Horticultural Society Fragrant Gardens Collection from Wax Lyrical is an obvious link for those who want a horticultural or gardening link. They feature original botanical illustrations from the RHS Lindley Library, combined with the company’s classic English garden fragrances.
Sexy scents lead to successful sales
Scented candles seem to be some of the most popular lines. However, I rarely, if ever, see (or more correctly, smell) garden centres using their scent as a selling point. I’m sure if I was wandering around a store and could actually smell their delicious aromas wafting my way, I might be tempted to buy some. I’m sure it’s an absolute no-no to have naked flames in a covered shop (unless you want the Health & Safety Executive sniffing down your neck and closing you down). But the major candle suppliers also produce complementary scented reed diffusers, which provide a fantastic flamefree alternative to candles and could easily be used, helping you to sell both lines. Maybe your supplier would provide free samples for just such purposes. Don’t laugh – there’s no harm in asking.
But candles aren’t just gifts. They are useful and practical purchases in their own right, for use all around
www.gardencentreretail.com GCR May15 P35 Geoff Hodge Candles TW.indd 35
the house and garden. Surely one way to stop the moans that your centre’s turned into a gift shop is to get away from the gift shop mentality. Corralling all your gift lines together into one huge area so that customers have to fight to get to the planteria is a sure-fire way to put off proper gardeners. Instead, integrate them with other garden and gardening products, using them for linked sales and add-ons. This will not only dispel the gift shop myth but it will surely increase the average basket spend too. The obvious choice is to put candles and tea-lights among the outdoor and conservatory furniture and barbecues – they’re a natural linked sale. But room scenters among the houseplants and the right relaxing aromas elsewhere will all encourage your customers to pull out their wallets and purses. With so many people worried about declining bee populations, creating displays that make people aware of the problem and selling bees’ wax candles among plants that attract bees into the garden may put some extra cash in the till. If you do want to milk candle sales for all they’re worth, then there are some great initiatives out there. The Yankee Candle Loyalty Card is one such idea – giving a £10 discount after ten £10 purchases. And, to prevent further ‘garden centres are just gift shops’ angst, when a keen gardener comes in asking for fork handles, don’t try to sell them four candles! w Geoff Hodge is a writer and broadcaster. He writes for various gardening magazines and websites and has written eight books. Previously, he was a garden centre manager.
Garden Centre Retail May 201535
A burning passion for quality
erhaps the greatest contribution a company can make is to remain loyal to the truths from which it was founded. At no other time have we been more proud to be an American company that has consistently produced a superior product, for over 147 years, unequalled by any in the world. Our founding father, Amos Ives Root, was a shining example of the American spirit. Known as ‘the father of modern day beekeeping,’ A. I. was a gentleman of integrity and scientific curiosity who was just as at home in the pulpit as he was addressing a Congressional hearing. A true innovator and entrepreneur, he always sought a better way. His inquisitive mind led him to build a better beehive and create new ways to harvest honey. In 1869, he founded the A. I. Root Company where he manufactured a beehive that for the first time made it possible for beekeepers to harvest their honey without destroying the colony of bees. His books and magazines, including The ABCs of Bee Culture and Bee Culture Magazine, continue to be published today and remain as the primary source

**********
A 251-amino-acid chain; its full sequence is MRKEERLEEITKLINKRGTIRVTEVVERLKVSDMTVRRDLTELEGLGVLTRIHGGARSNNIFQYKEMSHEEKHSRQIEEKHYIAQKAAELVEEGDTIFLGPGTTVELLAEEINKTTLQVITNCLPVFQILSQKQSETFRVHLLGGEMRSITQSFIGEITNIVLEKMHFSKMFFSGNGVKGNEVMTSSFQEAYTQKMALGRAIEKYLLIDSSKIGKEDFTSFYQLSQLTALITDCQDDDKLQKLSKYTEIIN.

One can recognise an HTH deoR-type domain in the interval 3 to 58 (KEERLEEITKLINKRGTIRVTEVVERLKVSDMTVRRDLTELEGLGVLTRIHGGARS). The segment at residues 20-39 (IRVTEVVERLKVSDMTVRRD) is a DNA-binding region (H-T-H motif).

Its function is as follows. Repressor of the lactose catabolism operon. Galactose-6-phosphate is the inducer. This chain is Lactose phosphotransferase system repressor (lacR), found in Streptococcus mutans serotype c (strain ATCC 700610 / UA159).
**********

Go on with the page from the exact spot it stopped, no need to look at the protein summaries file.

GCR May15 P36 Root Candles Advertorial TW.indd 36
of information to the beekeeping industry. In the 1920s, the Root brand of honey was advertised and well known to be the finest table grade honey available. A.I. was a visionary with faith in others who dared to dream. A friend of the Wright Brothers, he published the first account of their flight (found today in the Smithsonian Institute) when few others believed what they had done. He was a humanitarian lauded by 11-year-old Helen Keller for his kindness. The Root Company’s early honey and beeswax enterprise
turned to candle making in 1928 at the request of a local priest looking for higher quality candles. Today, we remain a leader in liturgical candles as well as producing beautiful decorative candles with lovely fragrances for your home. Nothing can compare to the quality of a Root Candle. Each is carefully handcrafted using processes mastered through five generations of craft smanship combined with the latest in manufacturing
technologies. The results are pure and simple: lasting fragrance, rich colour, longer and cleaner burning, uniquely appealing textures and, honestly, the finest candles you can buy. Now in its fifth generation, the Root family continues to extol the virtues of honesty, integrity and plain hard work that exemplify our company. Amos Ives Root wrote in 1917: “I looked up at the stars and stripes that were floating in the wind from the flag pole over our company and said, ‘The A. I. Root Company, God permitting, will last for years after A. I. Root, himself, is gone.’” Root Candles are sold in fine gift and speciality shops across the country. We’re also right where we started in 1869 in Medina, Ohio within our beautifully restored original brick building. Visit our website at www.rootcandles.co.uk for a retail location near you. Exhibiting at: Harrogate Fair – July Autumn Fair – September Glee - September ◗